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Pine Mountain 6236 - Mazatzals, AZ

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Difficulty 3.5 of 5
Route Finding 3 of 5
Distance Round Trip 6.3 miles
Trailhead Elevation 4,226 feet
Elevation Gain 2,010 feet
Accumulated Gain 2,150 feet
Avg Time Round Trip 4 hours
Kokopelli Seeds 17.05
Interest Off-Trail Hiking, Historic, Seasonal Creek & Peak
Backpack Yes & Connecting
varies or not certain dogs are allowed
editedit > ops > dogs to adjust
feature photo
Photos Viewed All Mine Following
Inaugural Calculation on Button Tap!
8  2021-04-10
Pine Mountain - Rock Tank
BiFrost
18  2021-03-25 DixieFlyer
58  2013-03-03 FLYING_FLIVER
7  2012-12-02 mazatzal
20  2012-02-18 JuanJaimeiii
8  2010-11-10 Andy679
9  2009-12-29 topohiker
30  2006-08-26 joebartels
Author DixieFlyer
author avatar Guides 58
Routes 525
Photos 7,282
Trips 478 map ( 5,895 miles )
Age Male Gender
Location Fountain Hills, AZ
Historical Weather
Trailhead Forecast
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Preferred   Feb, Mar, Oct, Nov → Any
Seasons   Autumn to Spring
Sun  5:33am - 7:31pm
Official Route
 
1 Alternative
 
Water
Historic Fire Perimetersacres
🔥 2020 Bush Fire193.5k
🔥 2005 Edge Complex Fire72.3k
🔥 1996 Lone Fire65.1k
🔥 1975 Bob Fire12.9k
🔥 View All over Official Route 🔥


Taller than a Pine Tree
by DixieFlyer

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Warning
The Bush Fire heavily impacted this area in 2020. Be careful during periods of heavy rain, as flash flooding could occur.


Overview
Pine Mountain (elevation of 6,236' and prominence of 426') is in the Mazatzal Mountains, about 6 miles northwest of the Four Peaks. It is one of at least five peaks in Arizona with the name "Pine Mountain"; it is sometimes referred to as the Camp Benchmark. It is the 14th highest peak in Maricopa County.

Hike
This guide describes the route to Pine Mountain from the Cline Trailhead. There are other possible ways to get to Pine Mountain, but the most straightforward way is from the Cline Trailhead.

From the trailhead, the hike goes on the Ballantine Trail for about 2.75 miles. Then it goes off-trail up to the Pine Mountain summit.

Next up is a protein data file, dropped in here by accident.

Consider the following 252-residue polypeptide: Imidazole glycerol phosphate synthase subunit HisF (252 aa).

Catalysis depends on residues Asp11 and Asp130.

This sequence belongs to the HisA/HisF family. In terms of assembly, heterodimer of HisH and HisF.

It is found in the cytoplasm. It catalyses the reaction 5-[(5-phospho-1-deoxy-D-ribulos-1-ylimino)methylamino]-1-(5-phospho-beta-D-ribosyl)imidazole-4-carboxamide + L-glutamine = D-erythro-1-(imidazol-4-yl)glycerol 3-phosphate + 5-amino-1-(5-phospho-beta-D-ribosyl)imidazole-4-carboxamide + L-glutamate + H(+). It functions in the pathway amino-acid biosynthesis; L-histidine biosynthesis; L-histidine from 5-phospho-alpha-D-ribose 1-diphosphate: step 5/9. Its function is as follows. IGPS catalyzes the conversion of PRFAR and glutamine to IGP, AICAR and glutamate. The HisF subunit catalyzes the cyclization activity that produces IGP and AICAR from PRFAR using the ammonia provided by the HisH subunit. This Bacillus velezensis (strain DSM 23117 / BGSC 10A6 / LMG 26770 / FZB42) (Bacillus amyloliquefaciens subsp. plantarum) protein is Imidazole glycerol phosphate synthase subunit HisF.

The first 1.5 miles on the Ballantine Trail was heavily burned by the Bush Fire in 2020. The fire was of very high intensity in this area, and at the time this guide was written, there is very little vegetation left. That will change in the coming months and years as the vegetation regrows, but for now, there are no issues with the trail being overgrown, as was the case before the fire. The trail is generally easy to follow in this section -- there are several cairns along the way. Nonetheless, many hikers will find a GPS track helpful.

After about 1.5 miles, the trail was not impacted by the Bush Fire and became brushy and overgrown. Shortly after leaving the burn area, a section of the trail is challenging to follow, and the trail essentially does not exist for a short distance. However, if you persevere, you can get back on the trail, which becomes reasonably easy to follow. There are cairns along the way, which are helpful. Plan on brushing up against some vegetation in many places, as the trail has not been maintained in quite some time. At about 2.75 miles into the hike, you'll be at about 5,900' in elevation, and you'll go off-trail to the southwest to make your way to the summit. A good place to leave the trail is somewhere near these coordinates: 33.75192, -111.39367

Once you get off-trail, you'll once again be in a burned area from the fire, so there is very little brushy vegetation to deal with. The grade on the ascent is not particularly steep, and with most of the vegetation gone, it is a relatively easy off-trail ascent. The fire did not make it up to the summit, so there is a bit of vegetation to deal with just before reaching the summit.

The summit is somewhat flattish, and with some trees around, the views are a bit obstructed. Nonetheless, if you walk around a bit, you can enjoy some nice scenery.

Return to the trailhead the same way that you came.

Synopsis
This hike will not likely make someone's top ten list; however, it is a nice area to explore if you don't mind some off-trail hiking and hiking on somewhat overgrown trail places.

Check out the Official Route and Triplogs.

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2021-03-26 DixieFlyer
    WARNING! Hiking and outdoor related sports can be dangerous. Be responsible and prepare for the trip. Study the area you are entering and plan accordingly. Dress for the current and unexpected weather changes. Take plenty of water. Never go alone. Make an itinerary with your plan(s), route(s), destination(s) and expected return time. Give your itinerary to trusted family and/or friends.

    Permit $$
    None


    Directions
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    Road
    High Clearance possible when dry

    To hike
    The Cline Trailhead is just off of FR 143, which is the road off of Highway 87 that goes to Four Peaks.

    From Phoenix, go on Highway 87, aka the Beeline Highway, north to the turn-off to the east for FR 143, which is marked for Four Peaks.

    Go about 11 miles and you'll see a sign for FR 143A to the left. Take this turn and go about 0.15 miles to the unsigned Cline Trailhead. The GPS coordinates for the trailhead: 33.72788, -111.40230 Google Maps should provide the correct route to the trailhead.
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